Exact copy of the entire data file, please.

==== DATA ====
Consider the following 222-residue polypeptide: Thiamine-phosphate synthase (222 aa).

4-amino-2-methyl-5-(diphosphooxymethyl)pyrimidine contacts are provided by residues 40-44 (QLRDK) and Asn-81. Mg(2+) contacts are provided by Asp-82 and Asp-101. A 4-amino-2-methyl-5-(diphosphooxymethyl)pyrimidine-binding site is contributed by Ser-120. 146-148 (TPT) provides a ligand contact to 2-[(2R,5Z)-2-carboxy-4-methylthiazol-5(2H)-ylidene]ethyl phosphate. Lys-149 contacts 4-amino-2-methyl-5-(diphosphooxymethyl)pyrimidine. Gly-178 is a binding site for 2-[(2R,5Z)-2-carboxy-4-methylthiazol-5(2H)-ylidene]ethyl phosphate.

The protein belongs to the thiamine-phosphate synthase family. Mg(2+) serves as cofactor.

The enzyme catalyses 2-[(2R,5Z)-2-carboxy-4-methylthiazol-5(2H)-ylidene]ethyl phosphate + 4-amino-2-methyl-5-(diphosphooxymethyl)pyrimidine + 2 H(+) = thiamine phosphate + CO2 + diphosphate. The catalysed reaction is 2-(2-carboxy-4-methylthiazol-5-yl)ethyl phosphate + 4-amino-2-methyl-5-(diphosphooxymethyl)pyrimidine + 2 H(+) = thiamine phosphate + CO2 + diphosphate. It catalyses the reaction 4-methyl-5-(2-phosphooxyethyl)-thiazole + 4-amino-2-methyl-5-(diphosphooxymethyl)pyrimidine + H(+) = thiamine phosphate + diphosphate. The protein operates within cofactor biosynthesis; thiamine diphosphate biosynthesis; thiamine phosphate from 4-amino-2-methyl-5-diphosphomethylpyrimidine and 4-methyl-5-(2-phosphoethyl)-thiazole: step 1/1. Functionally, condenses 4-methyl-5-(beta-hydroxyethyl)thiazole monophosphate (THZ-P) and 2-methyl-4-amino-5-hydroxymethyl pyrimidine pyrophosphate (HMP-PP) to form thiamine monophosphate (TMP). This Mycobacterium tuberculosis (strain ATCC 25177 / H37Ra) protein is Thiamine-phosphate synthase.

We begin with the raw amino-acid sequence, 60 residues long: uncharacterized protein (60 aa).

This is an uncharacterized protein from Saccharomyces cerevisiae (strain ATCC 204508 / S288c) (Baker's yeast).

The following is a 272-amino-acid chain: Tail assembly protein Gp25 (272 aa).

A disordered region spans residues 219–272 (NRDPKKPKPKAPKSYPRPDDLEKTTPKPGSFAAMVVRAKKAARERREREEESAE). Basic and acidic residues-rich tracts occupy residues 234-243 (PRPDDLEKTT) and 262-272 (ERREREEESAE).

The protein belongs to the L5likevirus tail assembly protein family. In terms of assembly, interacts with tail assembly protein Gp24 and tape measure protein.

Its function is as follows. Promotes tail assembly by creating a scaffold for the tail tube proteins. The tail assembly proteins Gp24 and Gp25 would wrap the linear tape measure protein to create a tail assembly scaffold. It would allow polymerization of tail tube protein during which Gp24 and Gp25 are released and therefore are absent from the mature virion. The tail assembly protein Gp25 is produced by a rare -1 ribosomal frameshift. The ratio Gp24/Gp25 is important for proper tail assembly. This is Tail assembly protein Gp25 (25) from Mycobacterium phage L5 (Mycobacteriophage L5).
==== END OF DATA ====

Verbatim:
Consider the following 222-residue polypeptide: Thiamine-phosphate synthase (222 aa).

4-amino-2-methyl-5-(diphosphooxymethyl)pyrimidine contacts are provided by residues 40-44 (QLRDK) and Asn-81. Mg(2+) contacts are provided by Asp-82 and Asp-101. A 4-amino-2-methyl-5-(diphosphooxymethyl)pyrimidine-binding site is contributed by Ser-120. 146-148 (TPT) provides a ligand contact to 2-[(2R,5Z)-2-carboxy-4-methylthiazol-5(2H)-ylidene]ethyl phosphate. Lys-149 contacts 4-amino-2-methyl-5-(diphosphooxymethyl)pyrimidine. Gly-178 is a binding site for 2-[(2R,5Z)-2-carboxy-4-methylthiazol-5(2H)-ylidene]ethyl phosphate.

The protein belongs to the thiamine-phosphate synthase family. Mg(2+) serves as cofactor.

The enzyme catalyses 2-[(2R,5Z)-2-carboxy-4-methylthiazol-5(2H)-ylidene]ethyl phosphate + 4-amino-2-methyl-5-(diphosphooxymethyl)pyrimidine + 2 H(+) = thiamine phosphate + CO2 + diphosphate. The catalysed reaction is 2-(2-carboxy-4-methylthiazol-5-yl)ethyl phosphate + 4-amino-2-methyl-5-(diphosphooxymethyl)pyrimidine + 2 H(+) = thiamine phosphate + CO2 + diphosphate. It catalyses the reaction 4-methyl-5-(2-phosphooxyethyl)-thiazole + 4-amino-2-methyl-5-(diphosphooxymethyl)pyrimidine + H(+) = thiamine phosphate + diphosphate. The protein operates within cofactor biosynthesis; thiamine diphosphate biosynthesis; thiamine phosphate from 4-amino-2-methyl-5-diphosphomethylpyrimidine and 4-methyl-5-(2-phosphoethyl)-thiazole: step 1/1. Functionally, condenses 4-methyl-5-(beta-hydroxyethyl)thiazole monophosphate (THZ-P) and 2-methyl-4-amino-5-hydroxymethyl pyrimidine pyrophosphate (HMP-PP) to form thiamine monophosphate (TMP). This Mycobacterium tuberculosis (strain ATCC 25177 / H37Ra) protein is Thiamine-phosphate synthase.

We begin with the raw amino-acid sequence, 60 residues long: uncharacterized protein (60 aa).

This is an uncharacterized protein from Saccharomyces cerevisiae (strain ATCC 204508 / S288c) (Baker's yeast).

The following is a 272-amino-acid chain: Tail assembly protein Gp25 (272 aa).

A disordered region spans residues 219–272 (NRDPKKPKPKAPKSYPRPDDLEKTTPKPGSFAAMVVRAKKAARERREREEESAE). Basic and acidic residues-rich tracts occupy residues 234-243 (PRPDDLEKTT) and 262-272 (ERREREEESAE).

The protein belongs to the L5likevirus tail assembly protein family. In terms of assembly, interacts with tail assembly protein Gp24 and tape measure protein.

Its function is as follows. Promotes tail assembly by creating a scaffold for the tail tube proteins. The tail assembly proteins Gp24 and Gp25 would wrap the linear tape measure protein to create a tail assembly scaffold. It would allow polymerization of tail tube protein during which Gp24 and Gp25 are released and therefore are absent from the mature virion. The tail assembly protein Gp25 is produced by a rare -1 ribosomal frameshift. The ratio Gp24/Gp25 is important for proper tail assembly. This is Tail assembly protein Gp25 (25) from Mycobacterium phage L5 (Mycobacteriophage L5).